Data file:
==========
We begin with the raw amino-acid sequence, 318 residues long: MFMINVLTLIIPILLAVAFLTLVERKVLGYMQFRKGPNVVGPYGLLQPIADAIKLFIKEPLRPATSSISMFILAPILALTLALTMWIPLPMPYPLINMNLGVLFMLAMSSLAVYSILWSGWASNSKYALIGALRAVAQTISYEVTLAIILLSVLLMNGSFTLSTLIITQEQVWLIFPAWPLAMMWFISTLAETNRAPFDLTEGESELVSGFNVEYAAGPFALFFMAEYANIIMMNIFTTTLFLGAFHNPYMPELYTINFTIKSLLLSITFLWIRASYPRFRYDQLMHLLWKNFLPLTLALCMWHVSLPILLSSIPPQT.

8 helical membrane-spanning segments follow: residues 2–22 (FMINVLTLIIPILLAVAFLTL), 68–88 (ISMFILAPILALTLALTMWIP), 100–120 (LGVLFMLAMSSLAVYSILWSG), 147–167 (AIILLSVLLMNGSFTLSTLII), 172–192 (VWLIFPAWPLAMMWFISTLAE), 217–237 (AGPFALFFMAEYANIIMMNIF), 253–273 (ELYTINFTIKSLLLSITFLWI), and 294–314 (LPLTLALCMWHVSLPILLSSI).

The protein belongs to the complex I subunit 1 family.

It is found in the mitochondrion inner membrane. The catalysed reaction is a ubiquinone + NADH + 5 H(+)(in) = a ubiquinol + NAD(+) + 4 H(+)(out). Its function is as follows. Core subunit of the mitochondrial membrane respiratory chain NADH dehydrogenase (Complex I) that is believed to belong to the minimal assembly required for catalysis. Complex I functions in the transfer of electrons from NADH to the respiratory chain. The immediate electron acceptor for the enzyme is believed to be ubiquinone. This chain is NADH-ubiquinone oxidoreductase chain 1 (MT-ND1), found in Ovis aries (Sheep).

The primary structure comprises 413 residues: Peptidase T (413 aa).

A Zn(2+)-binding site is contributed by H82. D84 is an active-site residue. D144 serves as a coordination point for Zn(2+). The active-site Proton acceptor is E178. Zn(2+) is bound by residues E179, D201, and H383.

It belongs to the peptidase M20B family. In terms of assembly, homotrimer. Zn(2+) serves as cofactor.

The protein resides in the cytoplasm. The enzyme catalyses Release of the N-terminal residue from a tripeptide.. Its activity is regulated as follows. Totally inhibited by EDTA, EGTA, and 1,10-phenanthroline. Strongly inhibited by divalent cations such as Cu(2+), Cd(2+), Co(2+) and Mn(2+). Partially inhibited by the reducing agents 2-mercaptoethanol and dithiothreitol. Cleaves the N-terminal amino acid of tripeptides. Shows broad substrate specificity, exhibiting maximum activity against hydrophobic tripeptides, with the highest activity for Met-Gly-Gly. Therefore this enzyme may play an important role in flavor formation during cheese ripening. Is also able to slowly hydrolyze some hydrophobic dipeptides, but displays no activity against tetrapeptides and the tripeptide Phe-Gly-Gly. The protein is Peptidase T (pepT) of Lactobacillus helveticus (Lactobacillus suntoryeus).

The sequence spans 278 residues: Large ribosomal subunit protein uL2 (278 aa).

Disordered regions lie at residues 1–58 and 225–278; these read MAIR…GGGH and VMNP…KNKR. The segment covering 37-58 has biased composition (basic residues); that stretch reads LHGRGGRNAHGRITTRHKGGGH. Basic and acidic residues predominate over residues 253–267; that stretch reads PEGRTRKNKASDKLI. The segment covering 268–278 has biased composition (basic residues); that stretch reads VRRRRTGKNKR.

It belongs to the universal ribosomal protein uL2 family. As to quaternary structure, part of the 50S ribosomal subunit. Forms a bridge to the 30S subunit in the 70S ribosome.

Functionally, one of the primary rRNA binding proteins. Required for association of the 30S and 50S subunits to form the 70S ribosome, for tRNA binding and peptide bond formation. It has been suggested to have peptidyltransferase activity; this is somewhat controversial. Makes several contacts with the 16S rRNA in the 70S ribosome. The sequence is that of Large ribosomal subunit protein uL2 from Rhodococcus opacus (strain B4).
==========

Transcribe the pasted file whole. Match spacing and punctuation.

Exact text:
We begin with the raw amino-acid sequence, 318 residues long: MFMINVLTLIIPILLAVAFLTLVERKVLGYMQFRKGPNVVGPYGLLQPIADAIKLFIKEPLRPATSSISMFILAPILALTLALTMWIPLPMPYPLINMNLGVLFMLAMSSLAVYSILWSGWASNSKYALIGALRAVAQTISYEVTLAIILLSVLLMNGSFTLSTLIITQEQVWLIFPAWPLAMMWFISTLAETNRAPFDLTEGESELVSGFNVEYAAGPFALFFMAEYANIIMMNIFTTTLFLGAFHNPYMPELYTINFTIKSLLLSITFLWIRASYPRFRYDQLMHLLWKNFLPLTLALCMWHVSLPILLSSIPPQT.

8 helical membrane-spanning segments follow: residues 2–22 (FMINVLTLIIPILLAVAFLTL), 68–88 (ISMFILAPILALTLALTMWIP), 100–120 (LGVLFMLAMSSLAVYSILWSG), 147–167 (AIILLSVLLMNGSFTLSTLII), 172–192 (VWLIFPAWPLAMMWFISTLAE), 217–237 (AGPFALFFMAEYANIIMMNIF), 253–273 (ELYTINFTIKSLLLSITFLWI), and 294–314 (LPLTLALCMWHVSLPILLSSI).

The protein belongs to the complex I subunit 1 family.

It is found in the mitochondrion inner membrane. The catalysed reaction is a ubiquinone + NADH + 5 H(+)(in) = a ubiquinol + NAD(+) + 4 H(+)(out). Its function is as follows. Core subunit of the mitochondrial membrane respiratory chain NADH dehydrogenase (Complex I) that is believed to belong to the minimal assembly required for catalysis. Complex I functions in the transfer of electrons from NADH to the respiratory chain. The immediate electron acceptor for the enzyme is believed to be ubiquinone. This chain is NADH-ubiquinone oxidoreductase chain 1 (MT-ND1), found in Ovis aries (Sheep).

The primary structure comprises 413 residues: Peptidase T (413 aa).

A Zn(2+)-binding site is contributed by H82. D84 is an active-site residue. D144 serves as a coordination point for Zn(2+). The active-site Proton acceptor is E178. Zn(2+) is bound by residues E179, D201, and H383.

It belongs to the peptidase M20B family. In terms of assembly, homotrimer. Zn(2+) serves as cofactor.

The protein resides in the cytoplasm. The enzyme catalyses Release of the N-terminal residue from a tripeptide.. Its activity is regulated as follows. Totally inhibited by EDTA, EGTA, and 1,10-phenanthroline. Strongly inhibited by divalent cations such as Cu(2+), Cd(2+), Co(2+) and Mn(2+). Partially inhibited by the reducing agents 2-mercaptoethanol and dithiothreitol. Cleaves the N-terminal amino acid of tripeptides. Shows broad substrate specificity, exhibiting maximum activity against hydrophobic tripeptides, with the highest activity for Met-Gly-Gly. Therefore this enzyme may play an important role in flavor formation during cheese ripening. Is also able to slowly hydrolyze some hydrophobic dipeptides, but displays no activity against tetrapeptides and the tripeptide Phe-Gly-Gly. The protein is Peptidase T (pepT) of Lactobacillus helveticus (Lactobacillus suntoryeus).

The sequence spans 278 residues: Large ribosomal subunit protein uL2 (278 aa).

Disordered regions lie at residues 1–58 and 225–278; these read MAIR…GGGH and VMNP…KNKR. The segment covering 37-58 has biased composition (basic residues); that stretch reads LHGRGGRNAHGRITTRHKGGGH. Basic and acidic residues predominate over residues 253–267; that stretch reads PEGRTRKNKASDKLI. The segment covering 268–278 has biased composition (basic residues); that stretch reads VRRRRTGKNKR.

It belongs to the universal ribosomal protein uL2 family. As to quaternary structure, part of the 50S ribosomal subunit. Forms a bridge to the 30S subunit in the 70S ribosome.

Functionally, one of the primary rRNA binding proteins. Required for association of the 30S and 50S subunits to form the 70S ribosome, for tRNA binding and peptide bond formation. It has been suggested to have peptidyltransferase activity; this is somewhat controversial. Makes several contacts with the 16S rRNA in the 70S ribosome. The sequence is that of Large ribosomal subunit protein uL2 from Rhodococcus opacus (strain B4).